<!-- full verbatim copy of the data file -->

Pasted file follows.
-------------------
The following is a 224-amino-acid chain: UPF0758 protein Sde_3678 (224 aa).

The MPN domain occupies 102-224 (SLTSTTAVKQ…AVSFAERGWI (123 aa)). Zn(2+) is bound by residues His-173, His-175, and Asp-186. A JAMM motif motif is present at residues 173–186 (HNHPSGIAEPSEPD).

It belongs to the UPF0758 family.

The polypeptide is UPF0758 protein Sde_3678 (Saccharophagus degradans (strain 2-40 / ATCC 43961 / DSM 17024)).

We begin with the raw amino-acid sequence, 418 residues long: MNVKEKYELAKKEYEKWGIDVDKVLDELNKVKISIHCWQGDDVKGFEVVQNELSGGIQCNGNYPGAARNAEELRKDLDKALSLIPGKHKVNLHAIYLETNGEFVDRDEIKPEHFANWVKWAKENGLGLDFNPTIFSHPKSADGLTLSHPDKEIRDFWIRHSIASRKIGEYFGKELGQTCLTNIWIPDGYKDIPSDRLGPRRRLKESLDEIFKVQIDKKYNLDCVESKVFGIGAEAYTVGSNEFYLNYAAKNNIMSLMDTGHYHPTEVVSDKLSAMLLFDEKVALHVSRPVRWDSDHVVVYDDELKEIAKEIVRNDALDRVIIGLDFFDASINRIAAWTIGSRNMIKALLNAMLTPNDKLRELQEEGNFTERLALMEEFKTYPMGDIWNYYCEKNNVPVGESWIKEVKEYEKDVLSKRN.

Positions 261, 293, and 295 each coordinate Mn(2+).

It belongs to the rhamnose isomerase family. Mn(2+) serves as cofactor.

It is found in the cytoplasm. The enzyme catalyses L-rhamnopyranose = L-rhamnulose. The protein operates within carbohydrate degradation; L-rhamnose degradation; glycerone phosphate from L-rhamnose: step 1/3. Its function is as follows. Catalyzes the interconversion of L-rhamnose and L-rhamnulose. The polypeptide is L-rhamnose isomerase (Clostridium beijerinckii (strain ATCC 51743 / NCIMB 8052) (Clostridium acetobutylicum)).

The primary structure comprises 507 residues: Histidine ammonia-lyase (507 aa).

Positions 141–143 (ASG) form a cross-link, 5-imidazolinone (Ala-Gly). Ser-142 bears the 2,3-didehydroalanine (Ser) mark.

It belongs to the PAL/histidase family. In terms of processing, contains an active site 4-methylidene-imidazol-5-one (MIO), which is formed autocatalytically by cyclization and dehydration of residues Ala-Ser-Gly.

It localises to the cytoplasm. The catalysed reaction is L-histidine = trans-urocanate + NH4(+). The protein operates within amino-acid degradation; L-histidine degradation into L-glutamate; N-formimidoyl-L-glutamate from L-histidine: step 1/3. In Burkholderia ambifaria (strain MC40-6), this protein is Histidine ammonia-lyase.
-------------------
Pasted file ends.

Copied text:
The following is a 224-amino-acid chain: UPF0758 protein Sde_3678 (224 aa).

The MPN domain occupies 102-224 (SLTSTTAVKQ…AVSFAERGWI (123 aa)). Zn(2+) is bound by residues His-173, His-175, and Asp-186. A JAMM motif motif is present at residues 173–186 (HNHPSGIAEPSEPD).

It belongs to the UPF0758 family.

The polypeptide is UPF0758 protein Sde_3678 (Saccharophagus degradans (strain 2-40 / ATCC 43961 / DSM 17024)).

We begin with the raw amino-acid sequence, 418 residues long: MNVKEKYELAKKEYEKWGIDVDKVLDELNKVKISIHCWQGDDVKGFEVVQNELSGGIQCNGNYPGAARNAEELRKDLDKALSLIPGKHKVNLHAIYLETNGEFVDRDEIKPEHFANWVKWAKENGLGLDFNPTIFSHPKSADGLTLSHPDKEIRDFWIRHSIASRKIGEYFGKELGQTCLTNIWIPDGYKDIPSDRLGPRRRLKESLDEIFKVQIDKKYNLDCVESKVFGIGAEAYTVGSNEFYLNYAAKNNIMSLMDTGHYHPTEVVSDKLSAMLLFDEKVALHVSRPVRWDSDHVVVYDDELKEIAKEIVRNDALDRVIIGLDFFDASINRIAAWTIGSRNMIKALLNAMLTPNDKLRELQEEGNFTERLALMEEFKTYPMGDIWNYYCEKNNVPVGESWIKEVKEYEKDVLSKRN.

Positions 261, 293, and 295 each coordinate Mn(2+).

It belongs to the rhamnose isomerase family. Mn(2+) serves as cofactor.

It is found in the cytoplasm. The enzyme catalyses L-rhamnopyranose = L-rhamnulose. The protein operates within carbohydrate degradation; L-rhamnose degradation; glycerone phosphate from L-rhamnose: step 1/3. Its function is as follows. Catalyzes the interconversion of L-rhamnose and L-rhamnulose. The polypeptide is L-rhamnose isomerase (Clostridium beijerinckii (strain ATCC 51743 / NCIMB 8052) (Clostridium acetobutylicum)).

The primary structure comprises 507 residues: Histidine ammonia-lyase (507 aa).

Positions 141–143 (ASG) form a cross-link, 5-imidazolinone (Ala-Gly). Ser-142 bears the 2,3-didehydroalanine (Ser) mark.

It belongs to the PAL/histidase family. In terms of processing, contains an active site 4-methylidene-imidazol-5-one (MIO), which is formed autocatalytically by cyclization and dehydration of residues Ala-Ser-Gly.

It localises to the cytoplasm. The catalysed reaction is L-histidine = trans-urocanate + NH4(+). The protein operates within amino-acid degradation; L-histidine degradation into L-glutamate; N-formimidoyl-L-glutamate from L-histidine: step 1/3. In Burkholderia ambifaria (strain MC40-6), this protein is Histidine ammonia-lyase.